War of the Rosemonts

(Based on a song I wrote in 2011 called Circles)

Four brothers, governing an empire built by six generations of Rosemonts, rule their own corners of the kingdom. The eldest, Edward, is the namesake of the father and the natural heir to the highest seat of the household. Henry, the second eldest, competitively attempts to show his brother that he is equally capable of running the family business should anything, God forbid, ever happen to Edward. George, the forgotten third child, is relegated to the furthest reaches of the empire–a sort of exile, if you will, to keep him out of trouble. Finally, Richard, the youngest and most devoted to his eldest brother, acts as the voice of reason for the family.

Now, wicked George has fomented a rebellion against the family. Tired of being consigned to the nether reaches of the House of Rosemont, George first tries to recruit Richard by spreading terrible lies about the family and appealing to Richard’s apparent weakness as the last-born. This was a terrible mistake. George underestimated Richard’s loyalty to Edward, and is forced to find other allies in his attempt to wrest power and exact his revenge on the family.

As the rebellion gains steam, George’s armies make great gains against the Rosemont’s forces. In an unexpected twist, Henry is murdered by George, leaving Edward and Richard to rally their remaining troops against the insurgence. This results in all factions outside of the family, but within the realm vying for power, or at the very least, some gain in wealth and status.

The ensuing chaos leaves no victors, only bandits and vagabonds. The family empire is crumbling. As George’s power once grew, so, too, does it dissipate. His followers are now looting the kingdom, and George has returned to his corner of the realm, which is shrinking daily.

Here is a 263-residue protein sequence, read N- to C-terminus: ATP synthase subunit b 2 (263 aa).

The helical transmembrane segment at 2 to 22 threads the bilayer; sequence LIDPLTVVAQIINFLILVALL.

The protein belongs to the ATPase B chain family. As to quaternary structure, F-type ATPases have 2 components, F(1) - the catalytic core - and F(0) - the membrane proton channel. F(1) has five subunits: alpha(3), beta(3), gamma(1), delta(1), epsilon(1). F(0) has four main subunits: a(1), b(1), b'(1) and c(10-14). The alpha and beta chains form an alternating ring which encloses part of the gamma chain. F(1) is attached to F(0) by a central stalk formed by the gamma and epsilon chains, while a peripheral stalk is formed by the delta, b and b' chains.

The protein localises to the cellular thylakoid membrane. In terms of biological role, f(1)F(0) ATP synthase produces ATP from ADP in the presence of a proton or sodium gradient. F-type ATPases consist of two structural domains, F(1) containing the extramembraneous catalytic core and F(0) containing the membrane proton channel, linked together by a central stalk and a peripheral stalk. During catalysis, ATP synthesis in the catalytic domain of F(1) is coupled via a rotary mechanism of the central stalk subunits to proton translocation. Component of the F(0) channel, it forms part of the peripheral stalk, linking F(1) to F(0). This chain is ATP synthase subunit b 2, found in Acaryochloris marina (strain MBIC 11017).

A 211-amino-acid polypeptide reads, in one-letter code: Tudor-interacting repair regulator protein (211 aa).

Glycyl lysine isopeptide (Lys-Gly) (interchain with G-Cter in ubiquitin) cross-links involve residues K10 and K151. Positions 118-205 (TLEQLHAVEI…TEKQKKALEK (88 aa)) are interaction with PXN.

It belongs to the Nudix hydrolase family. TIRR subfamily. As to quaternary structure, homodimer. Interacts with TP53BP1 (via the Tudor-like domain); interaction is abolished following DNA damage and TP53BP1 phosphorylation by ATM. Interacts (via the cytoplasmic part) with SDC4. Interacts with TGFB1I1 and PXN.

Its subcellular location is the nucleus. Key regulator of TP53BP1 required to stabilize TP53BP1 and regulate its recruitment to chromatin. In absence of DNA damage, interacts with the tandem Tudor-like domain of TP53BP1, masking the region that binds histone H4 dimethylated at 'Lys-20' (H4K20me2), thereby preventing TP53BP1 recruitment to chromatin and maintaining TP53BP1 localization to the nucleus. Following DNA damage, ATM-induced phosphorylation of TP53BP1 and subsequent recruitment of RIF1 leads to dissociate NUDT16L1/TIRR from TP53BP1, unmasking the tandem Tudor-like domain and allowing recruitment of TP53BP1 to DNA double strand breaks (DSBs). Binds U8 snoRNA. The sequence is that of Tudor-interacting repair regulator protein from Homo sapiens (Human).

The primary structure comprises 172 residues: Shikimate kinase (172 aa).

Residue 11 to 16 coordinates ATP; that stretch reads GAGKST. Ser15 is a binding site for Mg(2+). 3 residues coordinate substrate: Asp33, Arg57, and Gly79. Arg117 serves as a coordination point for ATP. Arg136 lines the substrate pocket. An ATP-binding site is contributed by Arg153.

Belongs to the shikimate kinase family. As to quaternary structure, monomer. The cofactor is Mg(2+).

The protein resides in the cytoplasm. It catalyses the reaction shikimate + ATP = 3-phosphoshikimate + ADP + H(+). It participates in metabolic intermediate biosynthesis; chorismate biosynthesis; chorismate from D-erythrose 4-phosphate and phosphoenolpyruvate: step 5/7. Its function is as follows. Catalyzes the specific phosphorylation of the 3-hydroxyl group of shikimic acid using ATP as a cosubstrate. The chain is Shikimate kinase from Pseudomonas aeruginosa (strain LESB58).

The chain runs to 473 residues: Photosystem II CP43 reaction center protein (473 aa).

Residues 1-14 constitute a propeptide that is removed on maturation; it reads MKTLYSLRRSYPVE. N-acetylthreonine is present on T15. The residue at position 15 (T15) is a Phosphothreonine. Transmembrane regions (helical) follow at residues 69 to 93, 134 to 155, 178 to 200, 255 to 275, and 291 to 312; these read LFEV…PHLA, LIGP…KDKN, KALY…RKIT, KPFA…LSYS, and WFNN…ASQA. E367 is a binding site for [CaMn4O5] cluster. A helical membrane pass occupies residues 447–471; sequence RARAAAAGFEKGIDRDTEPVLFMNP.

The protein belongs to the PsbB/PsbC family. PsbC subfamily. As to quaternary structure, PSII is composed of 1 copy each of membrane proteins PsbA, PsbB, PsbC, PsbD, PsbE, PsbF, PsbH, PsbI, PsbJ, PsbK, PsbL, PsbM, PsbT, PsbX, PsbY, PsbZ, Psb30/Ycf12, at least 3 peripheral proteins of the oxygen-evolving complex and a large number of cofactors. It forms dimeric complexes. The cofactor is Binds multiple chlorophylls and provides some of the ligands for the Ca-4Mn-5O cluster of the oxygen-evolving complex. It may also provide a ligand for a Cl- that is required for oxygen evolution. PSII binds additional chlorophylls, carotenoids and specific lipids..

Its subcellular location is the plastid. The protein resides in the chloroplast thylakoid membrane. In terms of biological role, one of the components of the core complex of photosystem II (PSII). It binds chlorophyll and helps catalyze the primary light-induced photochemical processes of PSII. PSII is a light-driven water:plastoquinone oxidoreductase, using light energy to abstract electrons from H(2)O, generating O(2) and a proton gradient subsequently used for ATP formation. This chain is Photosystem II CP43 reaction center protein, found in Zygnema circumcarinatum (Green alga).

As Edward attempts to salvage the House of Rosemont, Richard consults with his mother about the destruction of the once powerful domain. The dominance of his family name was once assured; a given in an uncertain world. Now, Richard can only ask the same question: “Why? Why, mother, why?”

“Because you, and all the other alpha-males throughout history have done your damnedest to destroy the very world you covet so much.”

“Come now, Mother, is this not the way that this world ought to work?”

“Only because you continue to perpetuate the same lessons of greed and power that you and your brothers learned from your father, and he from his father, as far back as time itself.”

Richard thought very hard about this. His father would have given him a very different answer. His father would have said something about the strong ruling by divine right, and that only the most powerful could rule at all.

“Mother, what other way is there?”

“My dear boy, there is no need for all the greed that makes a man fight for dominance. Can you not see that the same greed that destroys us today has destroyed other ambitious, greedy men before us? There is nothing noble in weakening others for your own gain.”